The difference of quoted 55lbs to 25lbs might be a slip, or, if real, it' just going to be good - you don't need to follow class rules if your hull isn't a true DS (as we suspect, but can't prove) and an extra 30 lbs might just well make the boat a bit nicer to handle when it starts to heel.
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Re: Centerboard optimization opportunity.

Postby baggywrinkle » Wed Feb 07, 2018 4:09 am

Pic below of the CB in question.

Pic taken after its beautiful foil shape was mercilessly ground off. It was too fat to fit in the trunk. Hence I deemed it unseaworthy in the event it is struck by a submerged log. It could have fractured the trunk if it got forced up in there. Somebody put a lot of time into making a really nice laminated CB with a great foil, and I ground off the foil in minutes with a monstrous grinder. Tsk, tsk. A shame, really. Now with the slimmer CB up in the trunk, there is about 1/4" clearance on each side. I will add some conciliatory new foil to it, after it comes out of surgery. Remind me to leave room for a couple coats of bottom paint.

The black/gray is lead shot. Next to the lead, you see the corner is rounded. It was straight across, as I mentioned earlier. Thinking that the 90* corner was causing it to jam and protrude (It wasn't) I mistakenly rounded off the square corner. That was before I discovered that measuring things can be really helpful sometimes. I just never dreamed the board was too fat, the cause of the tail end protruding 3.5".

I guess the straight across bottom edge shape with 90* corners was no accident, ie for performance...? Anyone know about that?

Thats an old FGlass Thistle between the yellow mystery ship and the ancient dugout.

Last nights rain flooded the yard. They pump it out. Mudville.

The trailing edge is the white edge (right side of CB in pic)

Centerboard, ancient dugout.jpg
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Last edited by baggywrinkle on Wed Feb 07, 2018 4:30 am, edited 3 times in total.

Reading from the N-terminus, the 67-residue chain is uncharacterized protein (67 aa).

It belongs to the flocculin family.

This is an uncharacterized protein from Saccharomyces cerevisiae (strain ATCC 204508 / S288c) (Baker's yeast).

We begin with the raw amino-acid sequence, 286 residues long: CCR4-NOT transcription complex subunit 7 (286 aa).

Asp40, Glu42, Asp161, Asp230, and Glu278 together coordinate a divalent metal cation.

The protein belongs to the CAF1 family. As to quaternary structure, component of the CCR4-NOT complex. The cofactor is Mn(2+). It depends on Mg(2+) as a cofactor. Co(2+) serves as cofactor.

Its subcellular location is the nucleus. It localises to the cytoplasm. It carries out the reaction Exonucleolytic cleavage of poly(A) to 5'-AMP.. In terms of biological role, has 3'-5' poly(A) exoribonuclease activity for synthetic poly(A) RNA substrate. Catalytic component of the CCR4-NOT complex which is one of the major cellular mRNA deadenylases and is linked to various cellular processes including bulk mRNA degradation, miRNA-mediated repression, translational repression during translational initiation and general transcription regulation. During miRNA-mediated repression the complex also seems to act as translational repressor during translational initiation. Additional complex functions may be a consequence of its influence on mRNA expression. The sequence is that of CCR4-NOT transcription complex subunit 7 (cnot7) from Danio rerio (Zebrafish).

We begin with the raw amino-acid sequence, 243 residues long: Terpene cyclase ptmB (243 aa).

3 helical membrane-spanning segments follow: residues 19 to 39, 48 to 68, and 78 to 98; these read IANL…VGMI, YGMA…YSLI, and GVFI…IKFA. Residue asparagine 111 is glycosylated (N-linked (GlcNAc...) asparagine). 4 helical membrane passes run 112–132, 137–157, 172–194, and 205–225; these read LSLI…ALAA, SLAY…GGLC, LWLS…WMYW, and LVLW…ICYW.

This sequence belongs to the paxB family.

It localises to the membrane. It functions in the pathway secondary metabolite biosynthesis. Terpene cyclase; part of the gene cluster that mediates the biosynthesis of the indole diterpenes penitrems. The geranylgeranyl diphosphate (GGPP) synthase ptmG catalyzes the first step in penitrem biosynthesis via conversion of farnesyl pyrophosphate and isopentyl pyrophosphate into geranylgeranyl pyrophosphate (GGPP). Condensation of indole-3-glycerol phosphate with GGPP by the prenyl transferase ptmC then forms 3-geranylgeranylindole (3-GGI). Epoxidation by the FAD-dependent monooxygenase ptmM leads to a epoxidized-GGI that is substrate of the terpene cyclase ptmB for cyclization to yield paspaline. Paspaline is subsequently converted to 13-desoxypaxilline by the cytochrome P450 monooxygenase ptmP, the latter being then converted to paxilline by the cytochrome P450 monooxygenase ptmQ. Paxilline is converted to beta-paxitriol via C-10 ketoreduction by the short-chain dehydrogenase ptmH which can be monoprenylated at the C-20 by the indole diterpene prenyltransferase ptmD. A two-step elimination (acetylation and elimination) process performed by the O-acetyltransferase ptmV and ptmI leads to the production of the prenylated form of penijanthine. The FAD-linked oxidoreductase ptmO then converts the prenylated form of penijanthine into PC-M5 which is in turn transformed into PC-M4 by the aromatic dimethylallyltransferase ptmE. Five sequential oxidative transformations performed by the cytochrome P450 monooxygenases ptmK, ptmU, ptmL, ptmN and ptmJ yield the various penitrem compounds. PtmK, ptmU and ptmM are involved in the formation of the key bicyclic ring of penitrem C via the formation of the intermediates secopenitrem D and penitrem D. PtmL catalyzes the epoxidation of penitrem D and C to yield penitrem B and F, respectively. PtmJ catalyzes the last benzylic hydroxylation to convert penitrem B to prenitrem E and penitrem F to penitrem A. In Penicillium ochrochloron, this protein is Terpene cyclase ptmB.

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Re: Centerboard optimization opportunity.

Postby baggywrinkle » Wed Feb 07, 2018 4:14 am

TIM WEBB wrote:This may or may not be an obvious question, but is it possible that the CB is simply installed the wrong way? If you have room at the top, and it protrudes at the bottom, could you simply flip it around? Or fill the existing pivot hole and put a new one where it needs to be to have the board fit the trunk correctly?


Thanks Tim,
Alas, if only it were so. 'Twould be simple a solution. However, 'tis not the case. I considered relocating the hole. I instead decided surgery on the board was the way to go, considering I had to operate anyway due to dat fat foil.



GreenLake wrote:Excellent point. Usually, a straight edge is a the rear of a board (and should be up, when retracted).

The difference of quoted 55lbs to 25lbs might be a slip, or, if real, it' just going to be good - you don't need to follow class rules if your hull isn't a true DS (as we suspect, but can't prove) and an extra 30 lbs might just well make the boat a bit nicer to handle when it starts to heel.



Thanks GreenLake,
I thought so too....So I called Saint Rudy of Assonet again today to confirm the weight of his boards. Yep, 55 lbs. He said they vary from 51-55 pounds since each one is individually made by hand. Yep, he (aww shucks) knows the class rule re CB weight. He said lotsa people like 'em heavier.

I'll be shopping for some lead this week. May as well shoot for a 50+ pound CB while I'm at it.
.
Last edited by baggywrinkle on Wed Feb 07, 2018 1:04 pm, edited 5 times in total.
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Re: Centerboard optimization opportunity.

Postby baggywrinkle » Wed Feb 07, 2018 4:17 am

Here (pics) is the slimmer CB now in retracted position for marking cut line. Due to the pin hole's location, it protrudes when retracted. I'm not thrilled. My friend thinks I'm nuts (he's right) because I worry about submerged logs and protruding centerboards teaming up to ruin a sailor's day.